Lil Mama Speaks On Nicki Minaj Beef!

Lil Mama sat down the XXL to speak about the media frenzy that headline across many blogs and magazines regarding her alleged "beef" with Nicki Minaj and comparing it to The Notorious B.I.G and Tupac's beef. Read more about what Lil Mama had to say and tell me what you think.

Harlem-born, Brooklyn-raised Lil Mama came on the scene in the spring of 2007 with her hit single “Lip Gloss.” But after a seemingly quiet two years, the New York femcee made headlines once again when she crashed Jay-Z and Alicia Keys’ performance at the 2009 MTV Video Music Awards. Since then, she’s gotten a lot of flack from the critics, but the pint-sized rapper says she isn’t letting the hate stop her.
After a recent interview with New York radio station Power 105′s Breakfast Club crew, during which she addressed why Nicki Minaj is copying her and took a lot of heat about her alleged bad looks and lack of talent, Lil Mama chatted with XXL to clear the air. Keep it poppin’. —Amber McKynzie
You’ve been in the media a lot lately. What do you have going on?
Lil Mama: I just recently released a viral video called “Scrawberry.” Definitely an authentic hip-hop beat. It’s sampled from Special Ed’s “I Got It Made.” I’m about to release a few other joints that I have a few viral videos for. One is “Hustler Girl.” I’m getting a lot of great feedback about “Hustler Girl” because it’s an anthem for women like us – like me and you. We out here, we doing our thing, whether we’re doing magazines, whether we’re doing radio, whether we’re actually a hip-hop artist, or even if you’re just a doctor or lawyer. Whatever you do, you’re hustling, getting your money. The second one is “So Much Money.” [It’s] a dance track. We’ve been getting great response, so the next two records that I’m gonna release are real big.
You’re really getting back into your music. Does this mean you have an album on the way or you’re just putting tracks out?
[I’m] just resurfacing as an artist. I might be putting out a mixtape, and, you know, just getting back on the scene in that way that I want my fans to receive me. I’ve been getting feedback, whether it’s positive energy or negative energy. It’s all been helpful to me in the past few months, and my music is definitely gonna speak for itself. I’m just feeling so blessed.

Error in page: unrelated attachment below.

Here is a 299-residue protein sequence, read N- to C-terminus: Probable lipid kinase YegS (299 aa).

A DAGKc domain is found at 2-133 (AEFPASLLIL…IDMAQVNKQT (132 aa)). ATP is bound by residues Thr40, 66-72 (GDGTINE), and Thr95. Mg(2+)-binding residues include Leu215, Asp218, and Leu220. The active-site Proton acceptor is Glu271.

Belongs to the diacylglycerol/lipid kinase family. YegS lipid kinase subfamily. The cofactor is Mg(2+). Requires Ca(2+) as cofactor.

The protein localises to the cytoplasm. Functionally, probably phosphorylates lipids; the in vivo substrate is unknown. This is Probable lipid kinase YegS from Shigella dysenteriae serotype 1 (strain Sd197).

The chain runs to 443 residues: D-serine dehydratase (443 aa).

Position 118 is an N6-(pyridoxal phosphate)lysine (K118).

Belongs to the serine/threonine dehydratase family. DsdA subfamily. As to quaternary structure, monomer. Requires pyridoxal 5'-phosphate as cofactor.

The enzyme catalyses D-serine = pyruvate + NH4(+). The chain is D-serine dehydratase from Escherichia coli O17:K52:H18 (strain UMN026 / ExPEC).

A lot of people still see you as the “Lip Gloss” girl. How has it been transitioning from a teen sensation to an adult performer?
I think that my fans definitely have grown with me. Every artist has their struggle point. My challenge was to be lyrical and to show people that, Yeah you’re from the streets, you’re rough, but [you can] show people that you can do it without even doing that. Because my music has always been like that, it’s been easy for people to watch me grow. It’s not like I tried to like start cursing [or] try to act like I got this new, grown image. So, I feel like the response is sort of like being in our grandmother’s living room. Some people are gonna have something negative to say, some people are gonna have something positive to say, but they all got something to say because they all care and I love that.
With that said, are you they type that feels all press is good press?
I love the positive. Everybody loves the positive. If you hear something positive, you be like, “Oh, I’m doing my thing!” But, this industry … it’s like being in my grandmother’s living room…there’s like 50 of us…some people try to put you down and then some people will lift you up. It’s not like we hate each other, it’s just that you might have a negative energy when you tell somebody how you feel about them [laughs] because you’re just tired of their stuff, you know. But, growing up in New York… you take from everything. Even the drug addicts could tell you something, and for someone else they might be like, “Shut up, she don’t know what she’s talking about. She get high,” and then you might be like, “Naw, but did you hear what she just said? That helped me.” So, I take it all.

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